Sitting to standing postural changes

energy expenditure and a possible mechanism to alleviate sedentary behavior

M. Wang, Y. Song, J.S. Baker, G. Fekete, Y. Gu

Research output: Contribution to journalArticle

73 Downloads (Pure)

Abstract

Background and aims
Sedentary lifestyles have recently been identified as potential mechanism for obesity and associated metabolic diseases linked to ill health. The aim of this study was to investigate the effects of standing and sitting–standing positional changes on energy cost and consequently interrupting sedentary sitting time while working.

Methods
A total of 26 healthy male volunteers performed normal typing and editing work for 100 min under three conditions. The conditions included sustained sitting, sustained standing, and sitting–standing alternation every 20 min using a sit–stand desk. Respiratory parameters measured included minute ventilation (VE), oxygen consumption (VO2), and energy expenditure (EE). Measurements were recorded using a calibrated Cosmed K4b2 portable gas analysis system.

Results
The mean value for VE was the highest in the standing position (VE = 13.33 ± 0.71), followed by sitting–standing alternation (VE = 12.04 ± 0.62). Both were significantly different from sitting (VE = 10.59 ± 0.69). The maximum VE and EE for standing (VE = 14.81 ± 0.43 and EE = 1.84 ± 0.10) and sitting–standing alternation (VE = 14.80 ± 0.40 and EE = 1.93 ± 0.08) were significantly higher than that of sitting (VE = 12.15 ± 0.42 and EE = 1.67 ± 0.07). No significant differences were observed in the mean VO2 among the three conditions. However, the maximum VO2 for both standing (VO2 = 5.40 ± 0.20) and sitting–standing alternation (VO2 = 5.14 ± 0.17) had shown to be significantly higher than sitting (VO2 = 4.50 ± 0.18). There were no significant differences observed in the mean EE levels between sitting (EE = 1.43 ± 0.07) and sitting–standing alternation (EE = 1.55 ± 0.08). However, the mean EE while standing (EE = 1.62 ± 0.09) significantly increased compared to sitting.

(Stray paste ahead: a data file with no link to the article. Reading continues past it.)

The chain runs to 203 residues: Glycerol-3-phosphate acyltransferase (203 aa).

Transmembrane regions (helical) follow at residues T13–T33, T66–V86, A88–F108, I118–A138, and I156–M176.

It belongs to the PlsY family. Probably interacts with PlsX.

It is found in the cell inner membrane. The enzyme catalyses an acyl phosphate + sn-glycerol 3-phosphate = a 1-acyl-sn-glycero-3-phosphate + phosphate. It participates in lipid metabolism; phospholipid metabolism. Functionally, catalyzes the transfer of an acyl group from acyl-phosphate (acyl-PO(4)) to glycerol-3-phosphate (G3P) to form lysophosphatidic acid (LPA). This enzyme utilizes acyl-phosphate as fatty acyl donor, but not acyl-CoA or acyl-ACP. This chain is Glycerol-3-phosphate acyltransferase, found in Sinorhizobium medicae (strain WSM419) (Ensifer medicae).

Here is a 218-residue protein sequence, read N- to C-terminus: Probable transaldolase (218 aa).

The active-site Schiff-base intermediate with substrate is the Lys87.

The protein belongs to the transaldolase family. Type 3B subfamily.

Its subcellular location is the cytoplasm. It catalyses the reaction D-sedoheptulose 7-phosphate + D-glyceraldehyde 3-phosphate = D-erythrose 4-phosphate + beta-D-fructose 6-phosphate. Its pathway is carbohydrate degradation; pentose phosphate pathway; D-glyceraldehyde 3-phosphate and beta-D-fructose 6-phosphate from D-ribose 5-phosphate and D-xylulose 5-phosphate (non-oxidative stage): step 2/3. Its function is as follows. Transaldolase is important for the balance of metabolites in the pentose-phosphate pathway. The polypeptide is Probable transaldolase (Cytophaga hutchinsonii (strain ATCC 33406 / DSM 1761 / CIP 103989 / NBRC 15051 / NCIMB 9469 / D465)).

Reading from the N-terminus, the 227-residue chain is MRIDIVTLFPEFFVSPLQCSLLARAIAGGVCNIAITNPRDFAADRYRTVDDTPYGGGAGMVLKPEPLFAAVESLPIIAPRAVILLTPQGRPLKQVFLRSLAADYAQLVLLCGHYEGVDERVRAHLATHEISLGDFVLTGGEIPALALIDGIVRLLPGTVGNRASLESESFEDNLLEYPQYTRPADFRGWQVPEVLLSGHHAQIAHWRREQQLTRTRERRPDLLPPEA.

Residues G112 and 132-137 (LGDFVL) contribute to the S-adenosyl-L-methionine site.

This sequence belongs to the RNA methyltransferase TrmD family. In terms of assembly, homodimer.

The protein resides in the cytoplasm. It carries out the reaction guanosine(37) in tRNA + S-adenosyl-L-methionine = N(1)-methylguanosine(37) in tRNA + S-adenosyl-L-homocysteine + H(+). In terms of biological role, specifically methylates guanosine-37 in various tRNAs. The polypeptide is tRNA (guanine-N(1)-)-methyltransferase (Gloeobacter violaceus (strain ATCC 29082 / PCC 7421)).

Conclusions
The findings of this study indicate that sitting–standing alternations may be implemented as an effective intervention to interrupt prolonged sitting while working.
Original languageEnglish
Pages (from-to)157-165
Number of pages9
JournalPhysiology International
Volume105
Issue number2
Early online date5 Jul 2018
DOIs
Publication statusE-pub ahead of print - 5 Jul 2018

Fingerprint

Energy Metabolism
Ventilation
Metabolic Diseases
Posture
Oxygen Consumption
Life Style
Healthy Volunteers
Obesity
Gases
Costs and Cost Analysis
Health

Keywords

  • sedentary behavior
  • sitting-standing alternation
  • energy expenditure
  • health benefits
  • expenditure

Cite this

Wang, M. ; Song, Y. ; Baker, J.S. ; Fekete, G. ; Gu, Y. / Sitting to standing postural changes : energy expenditure and a possible mechanism to alleviate sedentary behavior. In: Physiology International. 2018 ; Vol. 105, No. 2. pp. 157-165.
@article{2fb2bc8d72e74eedac2fe48e483bc4cf,
title = "Sitting to standing postural changes: energy expenditure and a possible mechanism to alleviate sedentary behavior",
abstract = "Background and aimsSedentary lifestyles have recently been identified as potential mechanism for obesity and associated metabolic diseases linked to ill health. The aim of this study was to investigate the effects of standing and sitting–standing positional changes on energy cost and consequently interrupting sedentary sitting time while working.MethodsA total of 26 healthy male volunteers performed normal typing and editing work for 100 min under three conditions. The conditions included sustained sitting, sustained standing, and sitting–standing alternation every 20 min using a sit–stand desk. Respiratory parameters measured included minute ventilation (VE), oxygen consumption (VO2), and energy expenditure (EE). Measurements were recorded using a calibrated Cosmed K4b2 portable gas analysis system.ResultsThe mean value for VE was the highest in the standing position (VE = 13.33 ± 0.71), followed by sitting–standing alternation (VE = 12.04 ± 0.62). Both were significantly different from sitting (VE = 10.59 ± 0.69). The maximum VE and EE for standing (VE = 14.81 ± 0.43 and EE = 1.84 ± 0.10) and sitting–standing alternation (VE = 14.80 ± 0.40 and EE = 1.93 ± 0.08) were significantly higher than that of sitting (VE = 12.15 ± 0.42 and EE = 1.67 ± 0.07). No significant differences were observed in the mean VO2 among the three conditions. However, the maximum VO2 for both standing (VO2 = 5.40 ± 0.20) and sitting–standing alternation (VO2 = 5.14 ± 0.17) had shown to be significantly higher than sitting (VO2 = 4.50 ± 0.18). There were no significant differences observed in the mean EE levels between sitting (EE = 1.43 ± 0.07) and sitting–standing alternation (EE = 1.55 ± 0.08). However, the mean EE while standing (EE = 1.62 ± 0.09) significantly increased compared to sitting.ConclusionsThe findings of this study indicate that sitting–standing alternations may be implemented as an effective intervention to interrupt prolonged sitting while working.",
keywords = "sedentary behavior, sitting-standing alternation, energy expenditure, health benefits, expenditure",